Ami Zota is the founder and director of Agents of Change initiative. Dr. Zota is a tenured, Associate Professor in the Department of Environmental & Occupational Health at the George Washington University Milken School of Public Health. Dr. Zota’s work seeks to secure environmental justice and improve health equity through advancements in science, policy, and clinical practice. Her research identifies novel pathways linking social disparities, environmental exposures, and reproductive and children’s health. She received a career development award from the National Institutes of Health and was recently recognized as a Pioneer Under 40 in Environmental Public Health by the Collaborative on Health and the Environment.
Dr. Zota is equally committed to developing innovative approaches for science translation so that her research can more effectively be used to inform individual and collective decision-making. Her research has been featured in high-impact national and international media publications including the Washington Post, LA Times, USA Today, Huffington Post, and the Atlantic Monthly. She has helped shape health and safety standards for consumer product chemicals by participating in legislative briefings and communicating science through the media.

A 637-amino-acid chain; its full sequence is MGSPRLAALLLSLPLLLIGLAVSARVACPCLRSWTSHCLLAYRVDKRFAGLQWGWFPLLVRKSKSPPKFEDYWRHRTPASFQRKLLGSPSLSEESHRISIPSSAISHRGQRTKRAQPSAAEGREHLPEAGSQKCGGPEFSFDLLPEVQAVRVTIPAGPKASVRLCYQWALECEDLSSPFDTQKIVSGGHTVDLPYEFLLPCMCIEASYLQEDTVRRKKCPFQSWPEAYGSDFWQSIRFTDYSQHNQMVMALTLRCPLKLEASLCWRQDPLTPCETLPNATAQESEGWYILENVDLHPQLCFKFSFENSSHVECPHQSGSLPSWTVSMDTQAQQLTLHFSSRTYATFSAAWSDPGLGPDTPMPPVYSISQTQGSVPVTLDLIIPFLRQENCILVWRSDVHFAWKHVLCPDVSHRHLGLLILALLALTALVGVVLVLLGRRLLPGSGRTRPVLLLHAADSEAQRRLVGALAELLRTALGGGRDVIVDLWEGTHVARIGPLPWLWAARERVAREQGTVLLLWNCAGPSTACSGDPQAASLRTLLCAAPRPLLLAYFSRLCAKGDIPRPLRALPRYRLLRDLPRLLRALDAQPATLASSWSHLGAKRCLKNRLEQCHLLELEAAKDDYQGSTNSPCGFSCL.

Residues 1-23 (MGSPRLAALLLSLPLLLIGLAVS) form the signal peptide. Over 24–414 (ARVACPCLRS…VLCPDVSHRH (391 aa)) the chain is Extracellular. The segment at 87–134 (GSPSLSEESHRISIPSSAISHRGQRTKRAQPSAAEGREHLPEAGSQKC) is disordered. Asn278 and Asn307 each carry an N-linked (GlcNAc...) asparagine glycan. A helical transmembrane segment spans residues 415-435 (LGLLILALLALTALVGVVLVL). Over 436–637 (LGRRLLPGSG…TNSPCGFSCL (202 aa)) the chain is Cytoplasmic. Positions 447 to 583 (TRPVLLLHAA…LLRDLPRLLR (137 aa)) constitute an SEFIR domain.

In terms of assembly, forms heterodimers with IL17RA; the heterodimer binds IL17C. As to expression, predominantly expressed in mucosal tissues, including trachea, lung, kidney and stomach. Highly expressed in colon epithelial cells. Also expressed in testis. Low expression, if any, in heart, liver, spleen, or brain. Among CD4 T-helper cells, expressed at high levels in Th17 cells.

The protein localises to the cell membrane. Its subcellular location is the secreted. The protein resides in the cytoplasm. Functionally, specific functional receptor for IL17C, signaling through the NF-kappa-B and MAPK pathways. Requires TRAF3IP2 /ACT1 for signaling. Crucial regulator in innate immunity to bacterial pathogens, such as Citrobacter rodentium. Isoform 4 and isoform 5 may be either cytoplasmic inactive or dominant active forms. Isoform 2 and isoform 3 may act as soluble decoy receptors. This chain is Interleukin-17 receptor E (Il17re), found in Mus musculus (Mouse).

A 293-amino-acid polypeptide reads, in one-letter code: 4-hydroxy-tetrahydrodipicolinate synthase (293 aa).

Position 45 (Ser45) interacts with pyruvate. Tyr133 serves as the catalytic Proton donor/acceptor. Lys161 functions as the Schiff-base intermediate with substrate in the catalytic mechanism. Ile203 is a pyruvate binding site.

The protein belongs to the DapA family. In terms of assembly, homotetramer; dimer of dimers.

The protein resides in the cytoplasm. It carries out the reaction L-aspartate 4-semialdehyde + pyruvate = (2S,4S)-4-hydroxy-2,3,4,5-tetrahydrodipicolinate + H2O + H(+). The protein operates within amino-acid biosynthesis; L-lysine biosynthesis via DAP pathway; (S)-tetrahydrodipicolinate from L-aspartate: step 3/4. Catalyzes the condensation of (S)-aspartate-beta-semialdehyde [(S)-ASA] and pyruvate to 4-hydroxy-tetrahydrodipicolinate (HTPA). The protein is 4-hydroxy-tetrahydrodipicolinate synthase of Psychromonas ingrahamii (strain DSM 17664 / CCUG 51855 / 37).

Her scientific research and communication activities have been funded by a variety of sources including National Institutes of Health, US Department of Housing and Urban Development, and private foundations. She received her masters and doctorate in environmental health at the Harvard School of Public Health.
We need to empower the next generation of environmental health and justice leaders to speak up, share their bold ideas, and to act quickly and decisively so we can develop effective solutions to protect our ecosystems and humanity. A key part of this empowerment is centering the voices of scientists and scholars that have been neglected for far too long. Science and media are not traditionally diverse or inclusive institutions. Many bright minds from historically underrepresented backgrounds are never encouraged to cultivate their ideas because of institutional bias and unspoken penalties for being different. I am happy to provide these emerging leaders with a digital megaphone.”